Summer may be over on the calendar, but we’ve got plenty of high mercury days remaining in Austin. As Austin temperatures remain high until well into the school year, remember to keep your dog safe from common seasonal issues. Here are four to watch out for.
Just like humans, dogs can suffer heat stroke with exposure to high temperatures – something we’re familiar with in Austin. Dogs with a dark or dense hair coat and those with with flat faces (or short muzzles) cannot pant as effectively. Other risk factors include age, obesity and heart and/or lung disease. Remember that your dog has very few sweat glands and can’t naturally cool itself down as easily as you can.
When a dog has a spike in body temperature the extreme heat stress can both impair breathing and injure organs. The condition can be fatal if left untreated.
There are many signs that can point to heat exhaustion or heat stroke in dogs, including excessive panting, difficulty breathing, increased heart and respiratory rate, drooling, mild weakness, stupor or even collapse. Symptoms can also include seizures, bloody diarrhea and vomit, along with an elevated body temperature of over 104°F. If you see these more severe symptoms, especially the high temperature, see your veterinarian right away. If signs of heatstroke are present, your dog should be immediately cooled to a rectal temperature of 103.5°F.
Like many other dangerous pet parasites, heartworm is carried by mosquitos. A single mosquito bite can infect your dog, which makes Austin’s hot, wet climate particularly dangerous for dogs. When a mosquito carrying heartworm bites a pet, miniscule larvae can be deposited into the bloodstream. After six months, these larvae mature into adult heartworms. Adult heartworms can grow up to 12 inches long and usually lodge themselves into your pet’s heart, lungs and blood vessels.
Early heartworm can have no symptoms but as the disease progresses, mild symptoms such as a persistent cough, lethargy, decreased appetite, weight loss and a swollen belly from excess fluid can occur. Because the symptoms can be difficult to detect it is important that you take your dog into your vet for heartworm detection regularly and take the preventative treatment that they recommend.
Fleas and Ticks
Austin’s warm and humid climate also makes it the perfect breeding ground for fleas and ticks, outdoor parasites which can cause a host of problems for our pets, and for us. Ticks can transmit a host of diseases to your dog, including Rocky Mountain Spotted Fever, Bartonella, and Lyme Disease. Likewise, fleas can cause painful itching and flea-allergy dermatitis. Fleas have also been known to carry tapeworm.
As with most pet health issues, prevention as a part of overall wellness care is far easier and more cost effective than treatment. The best proactive measure you can take to protect your dog from these parasites is keeping them on a year-round parasite preventative that your vet recommends.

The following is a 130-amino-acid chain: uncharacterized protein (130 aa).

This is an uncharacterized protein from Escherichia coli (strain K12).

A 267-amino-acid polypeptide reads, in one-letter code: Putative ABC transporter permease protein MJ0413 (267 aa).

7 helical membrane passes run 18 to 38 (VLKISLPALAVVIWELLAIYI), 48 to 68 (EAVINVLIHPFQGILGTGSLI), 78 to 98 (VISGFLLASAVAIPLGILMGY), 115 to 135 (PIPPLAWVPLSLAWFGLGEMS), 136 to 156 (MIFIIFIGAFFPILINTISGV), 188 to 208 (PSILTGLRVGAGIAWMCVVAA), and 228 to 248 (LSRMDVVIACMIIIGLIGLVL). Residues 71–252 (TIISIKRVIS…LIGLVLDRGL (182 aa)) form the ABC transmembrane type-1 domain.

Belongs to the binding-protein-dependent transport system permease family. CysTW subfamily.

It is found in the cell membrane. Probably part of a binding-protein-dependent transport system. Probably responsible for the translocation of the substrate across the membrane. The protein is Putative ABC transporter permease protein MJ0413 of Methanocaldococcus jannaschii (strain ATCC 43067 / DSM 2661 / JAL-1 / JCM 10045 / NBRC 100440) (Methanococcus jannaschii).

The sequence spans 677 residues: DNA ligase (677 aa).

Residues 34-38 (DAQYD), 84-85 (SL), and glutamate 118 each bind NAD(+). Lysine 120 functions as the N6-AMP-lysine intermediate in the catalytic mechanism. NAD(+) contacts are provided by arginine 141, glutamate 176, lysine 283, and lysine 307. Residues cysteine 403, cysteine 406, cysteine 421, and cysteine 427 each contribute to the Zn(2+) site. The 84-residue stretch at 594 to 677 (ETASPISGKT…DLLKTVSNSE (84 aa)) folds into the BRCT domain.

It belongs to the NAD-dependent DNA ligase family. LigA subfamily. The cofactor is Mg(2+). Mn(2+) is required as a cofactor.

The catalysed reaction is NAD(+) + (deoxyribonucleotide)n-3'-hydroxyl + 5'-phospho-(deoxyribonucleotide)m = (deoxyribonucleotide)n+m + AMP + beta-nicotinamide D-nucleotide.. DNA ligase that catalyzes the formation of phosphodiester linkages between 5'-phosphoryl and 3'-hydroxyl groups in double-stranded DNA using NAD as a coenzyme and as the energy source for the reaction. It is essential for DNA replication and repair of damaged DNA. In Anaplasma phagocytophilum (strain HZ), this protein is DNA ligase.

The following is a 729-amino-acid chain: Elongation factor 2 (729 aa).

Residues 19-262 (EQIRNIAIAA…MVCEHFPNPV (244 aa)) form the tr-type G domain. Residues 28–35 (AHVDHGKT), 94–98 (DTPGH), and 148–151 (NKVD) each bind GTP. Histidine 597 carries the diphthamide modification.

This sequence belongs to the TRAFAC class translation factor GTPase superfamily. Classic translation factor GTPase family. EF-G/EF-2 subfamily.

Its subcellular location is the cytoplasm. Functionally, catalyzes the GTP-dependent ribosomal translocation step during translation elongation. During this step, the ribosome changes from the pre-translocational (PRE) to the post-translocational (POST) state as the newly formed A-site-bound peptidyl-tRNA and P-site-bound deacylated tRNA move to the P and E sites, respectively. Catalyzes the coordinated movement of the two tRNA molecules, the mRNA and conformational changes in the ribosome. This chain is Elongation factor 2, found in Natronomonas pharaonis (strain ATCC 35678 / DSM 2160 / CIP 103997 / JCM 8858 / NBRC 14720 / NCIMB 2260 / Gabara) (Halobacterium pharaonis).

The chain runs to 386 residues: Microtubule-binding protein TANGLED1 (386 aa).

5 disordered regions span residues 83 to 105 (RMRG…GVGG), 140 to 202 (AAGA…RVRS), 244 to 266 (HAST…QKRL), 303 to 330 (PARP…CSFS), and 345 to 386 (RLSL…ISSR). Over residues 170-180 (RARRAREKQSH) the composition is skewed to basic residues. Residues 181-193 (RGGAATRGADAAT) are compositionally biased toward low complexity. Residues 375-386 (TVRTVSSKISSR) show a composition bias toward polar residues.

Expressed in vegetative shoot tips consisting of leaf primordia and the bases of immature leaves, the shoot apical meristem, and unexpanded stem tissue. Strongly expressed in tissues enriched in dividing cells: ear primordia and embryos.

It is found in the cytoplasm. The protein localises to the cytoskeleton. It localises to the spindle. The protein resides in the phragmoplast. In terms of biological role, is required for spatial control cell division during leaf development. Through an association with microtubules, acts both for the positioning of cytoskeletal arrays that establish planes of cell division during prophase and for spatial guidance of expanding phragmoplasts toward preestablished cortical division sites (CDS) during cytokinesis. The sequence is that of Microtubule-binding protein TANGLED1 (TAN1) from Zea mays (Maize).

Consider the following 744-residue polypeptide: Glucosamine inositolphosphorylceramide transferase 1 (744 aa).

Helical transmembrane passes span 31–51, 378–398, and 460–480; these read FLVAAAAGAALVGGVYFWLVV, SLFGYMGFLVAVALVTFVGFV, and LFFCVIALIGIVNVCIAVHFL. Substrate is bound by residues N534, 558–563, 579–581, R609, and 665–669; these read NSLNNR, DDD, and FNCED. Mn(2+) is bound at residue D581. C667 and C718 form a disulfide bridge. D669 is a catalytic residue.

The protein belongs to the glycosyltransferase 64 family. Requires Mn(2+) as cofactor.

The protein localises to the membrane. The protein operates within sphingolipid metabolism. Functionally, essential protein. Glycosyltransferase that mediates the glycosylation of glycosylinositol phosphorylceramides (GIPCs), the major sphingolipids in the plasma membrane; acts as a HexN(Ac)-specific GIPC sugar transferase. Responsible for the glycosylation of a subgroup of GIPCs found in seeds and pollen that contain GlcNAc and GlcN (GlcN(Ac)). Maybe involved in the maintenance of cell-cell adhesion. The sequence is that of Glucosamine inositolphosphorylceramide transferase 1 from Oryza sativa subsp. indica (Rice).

Dog Park Hazards
Lawn sprinklers and periods of heavy rain like we had in Austin this past spring can leave lots of puddles and standing water which can be dangerous for thirsty dogs. Street water can mix with dog feces, so when your dog bends down to get a big gulp of water, they may be unknowingly ingesting pathogens like Giardia. If your dog suddenly has a bad case of diarrhea after a rainy day out at the park, they may have contracted Giardia, an intestinal parasite caused by a common protozoan parasite. Dogs become infected with Giardia when they come in contact with infected feces, directly or indirectly. The most common symptoms of Giardia are diarrhea, vomiting, and weight loss. While Giardia can be temporary, if the symptoms are ongoing, call your veterinarian since they can cause dehydration, deteriorating health and potentially death.
Another disease that they should be protected from when they play with other dogs is Canine Distemper, which is caused by a very contagious virus. Puppies and dogs usually become infected through virus particles in the air or in the respiratory secretions of infected dogs. Infected dogs typically develop runny eyes, fever, snotty nose, coughing, vomiting, diarrhea, seizures, and paralysis. It is often fatal. See your veterinarian if symptoms persist and get your dog the canine distemper vaccine. It is considered a core vaccine that is recommended for every puppy and as a booster for adult dogs.
Unvaccinated dogs and puppies younger than four months old are the most at risk for Canine Parvovirus-2 or parvo. Parvo is typically spread directly from dog to dog, but contact with contaminated stool, environments, or people can also spread the disease. The virus most often affects the lymph nodes, blood stream and small intestines of dogs. Some also see an affected heart. It can be fatal if not noticed or treated quickly. Once a dog or puppy is infected, there is an incubation period of three to seven days before the onset of first symptoms. Fortunately, there is a vaccine for parvo and it is administered to puppies and adult dogs as as a booster.